If the packaging for your product is already printed, you may print the EANs in the form of stickers. This way, you can simply stick the code to the packaging or to a product that comes without a package. You may consider this solution as well if you’re working with a small number of products.
There are many different printer types, but the best ones for printing EANs or other barcodes on paper are direct thermal printers. These printers are handy and straightforward for printing barcodes one at a time.
Using EANs on the Product
Firstly, not all products will need an EAN. If you don’t plan on selling in Europe or selling items from the crafts and arts category, there’s no need for barcodes. You can sell on places such as Amazon after applying for a brand registry.
For products that do need EANs, however, there are a few things to keep in mind. Many retailers become confused about the number of EANs for a specific product. To make things easier, just think of EANs as fingerprints. No two are alike. Accordingly, every product you sell needs to have its own unique barcode.
Let’s have a look at a few examples. Say you’re selling dresses that come in different colors and sizes. The small-sized white dress will have its own EAN, and so will the medium-sized blue one or the large-sized yellow one. If two dresses have the same color and size but a different pattern, you can probably guess they’ll each need a separate barcode.
Also, if you’re selling pallets, boxes, or packages, each lot should have a unique code. A six-pack of bottled water should have a different barcode than an eight-pack of the same water manufacturer. The same logic is applied to 12-ounce, 16-ounce, and any other container size.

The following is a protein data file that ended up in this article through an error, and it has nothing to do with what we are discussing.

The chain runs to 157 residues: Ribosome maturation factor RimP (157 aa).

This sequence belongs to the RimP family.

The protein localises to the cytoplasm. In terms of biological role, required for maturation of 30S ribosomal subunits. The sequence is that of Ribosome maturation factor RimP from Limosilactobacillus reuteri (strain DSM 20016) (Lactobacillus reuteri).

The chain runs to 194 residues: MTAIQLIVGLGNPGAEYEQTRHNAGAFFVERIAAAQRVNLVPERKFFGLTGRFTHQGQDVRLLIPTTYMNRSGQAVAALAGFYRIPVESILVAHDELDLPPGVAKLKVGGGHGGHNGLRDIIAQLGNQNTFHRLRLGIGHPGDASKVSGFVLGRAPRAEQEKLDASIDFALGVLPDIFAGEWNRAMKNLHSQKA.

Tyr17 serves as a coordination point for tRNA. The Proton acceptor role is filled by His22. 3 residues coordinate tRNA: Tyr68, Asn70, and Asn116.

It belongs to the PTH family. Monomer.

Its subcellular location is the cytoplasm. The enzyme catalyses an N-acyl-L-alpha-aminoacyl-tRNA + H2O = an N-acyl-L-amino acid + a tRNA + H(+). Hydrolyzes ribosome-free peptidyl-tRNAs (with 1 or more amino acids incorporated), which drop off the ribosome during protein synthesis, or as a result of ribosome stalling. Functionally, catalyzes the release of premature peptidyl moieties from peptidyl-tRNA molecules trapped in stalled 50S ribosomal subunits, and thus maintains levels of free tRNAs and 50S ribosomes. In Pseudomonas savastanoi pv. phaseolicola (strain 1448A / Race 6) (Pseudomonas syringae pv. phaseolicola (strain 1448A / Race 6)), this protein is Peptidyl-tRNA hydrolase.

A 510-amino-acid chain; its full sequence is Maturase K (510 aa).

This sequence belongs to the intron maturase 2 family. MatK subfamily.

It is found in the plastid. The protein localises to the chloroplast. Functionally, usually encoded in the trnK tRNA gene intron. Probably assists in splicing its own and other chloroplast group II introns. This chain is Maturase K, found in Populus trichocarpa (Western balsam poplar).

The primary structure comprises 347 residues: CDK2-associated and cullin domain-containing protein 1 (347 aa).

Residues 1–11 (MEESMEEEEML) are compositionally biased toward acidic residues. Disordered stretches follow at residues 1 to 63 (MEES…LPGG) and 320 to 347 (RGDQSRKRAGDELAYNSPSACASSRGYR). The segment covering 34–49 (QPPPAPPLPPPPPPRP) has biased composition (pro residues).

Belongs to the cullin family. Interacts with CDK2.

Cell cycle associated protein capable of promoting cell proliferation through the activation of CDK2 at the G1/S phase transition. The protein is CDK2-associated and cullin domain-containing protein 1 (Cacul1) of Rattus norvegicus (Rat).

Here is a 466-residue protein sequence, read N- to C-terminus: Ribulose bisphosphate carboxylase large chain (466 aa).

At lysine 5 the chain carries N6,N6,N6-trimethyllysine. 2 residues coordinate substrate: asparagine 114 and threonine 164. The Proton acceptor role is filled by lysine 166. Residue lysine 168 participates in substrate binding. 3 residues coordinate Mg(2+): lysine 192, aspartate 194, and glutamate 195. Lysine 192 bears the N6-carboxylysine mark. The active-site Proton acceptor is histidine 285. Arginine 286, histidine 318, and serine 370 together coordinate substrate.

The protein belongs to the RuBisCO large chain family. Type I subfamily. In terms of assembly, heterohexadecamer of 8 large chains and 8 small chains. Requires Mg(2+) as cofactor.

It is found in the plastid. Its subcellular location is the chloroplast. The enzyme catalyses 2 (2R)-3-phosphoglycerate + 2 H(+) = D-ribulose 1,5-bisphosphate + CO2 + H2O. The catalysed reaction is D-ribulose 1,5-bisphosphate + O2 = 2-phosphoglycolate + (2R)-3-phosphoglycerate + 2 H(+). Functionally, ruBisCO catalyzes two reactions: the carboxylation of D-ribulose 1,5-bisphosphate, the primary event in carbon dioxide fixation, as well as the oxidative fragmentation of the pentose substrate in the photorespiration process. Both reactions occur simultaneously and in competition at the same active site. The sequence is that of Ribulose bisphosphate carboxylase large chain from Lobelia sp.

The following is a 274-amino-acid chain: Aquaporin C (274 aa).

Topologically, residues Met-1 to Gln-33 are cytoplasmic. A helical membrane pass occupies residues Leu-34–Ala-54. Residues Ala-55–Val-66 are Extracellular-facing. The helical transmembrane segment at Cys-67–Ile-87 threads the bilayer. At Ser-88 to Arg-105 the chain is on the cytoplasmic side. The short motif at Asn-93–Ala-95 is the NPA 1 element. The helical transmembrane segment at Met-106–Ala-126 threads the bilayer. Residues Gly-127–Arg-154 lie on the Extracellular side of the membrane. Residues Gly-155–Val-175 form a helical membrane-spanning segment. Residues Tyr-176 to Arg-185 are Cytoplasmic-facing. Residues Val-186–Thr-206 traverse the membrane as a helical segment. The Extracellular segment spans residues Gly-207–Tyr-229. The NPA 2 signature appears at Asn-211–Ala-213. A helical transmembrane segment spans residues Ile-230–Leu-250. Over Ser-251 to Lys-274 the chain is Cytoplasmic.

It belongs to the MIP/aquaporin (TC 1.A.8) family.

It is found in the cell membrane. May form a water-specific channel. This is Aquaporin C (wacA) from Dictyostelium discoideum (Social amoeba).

EAN Code Pros
- Greater product traceability, safety, and reliability
- A high-density barcode that encodes large amounts of information on a small surface
- Easy to decode information with a scanner without using advanced scanning devices
- Enhanced supply chain efficiency
- Suits fast-moving items
- Self-checking mechanism with the checksum
EAN Code Cons
- Not the most budget-friendly equipment
- Instable print quality
- It doesn’t encode alphabets or special characters, only numbers
- Small damage tolerance that makes it harder to scan
- The character limit also limits potential uses
- Potentially time-consuming labeling process
EAN vs. UPC
EAN and UPC are both standard barcodes in the retail industry. The UPC is the original product that first saw the light of the day in 1973, while the EAN is its more modern version. At first glance, there doesn’t seem to be any physical differences between the two. Both codes’ graphic design consists of the same black and white bars with the same spaces between them. Also, they both are made of a barcode and numbers, the only difference being in the number of digits featured.
The Universal Product Code has 12 digits belonging to three categories: manufacturer ID, item ID, and a checksum. The EAN, however, has one more number that goes at the beginning before the manufacturer ID, and it represents the country code.
We already mentioned EAN is the UPC’s international version, so each country using it will have a dedicated number. For the U.S. and Canada, the country code is 0. If your business is in one of these two countries, the UPC will do the job. Many retailers may still use old inventory systems that only let them input 12-digit UPCs rather than the 13-digit strings.
If you’re doing business overseas (mainly in Europe), however, you’ll have to go with the EAN barcode. Since 2005, most retail scanners can read both codes, and scanners in most other countries can read UPCs, but not all American retail scanners can read EANs. The best way to decide which code is right for you is to talk to your intended retailer directly and ask which format they accept.
Codes Are Important
For e-commerce to be effective, there should be a robust standardization in place. That’s precisely what the GS1 is doing with its set of barcodes suitable for international trade, such as EAN-13. Once again, if you plan on expanding your business to Europe, this code is a must, and you can purchase it through GS1. For companies selling only in the U.S and Canada, you’re good to go with just the UPCs.
Hopefully, after reading today’s guide, you have a clear understanding of what EAN code is, what it is used for, and where you can purchase one.
To learn more about the best scanning devices available, reach out to an Energy Electronics sales representative or browse our selection of premium devices.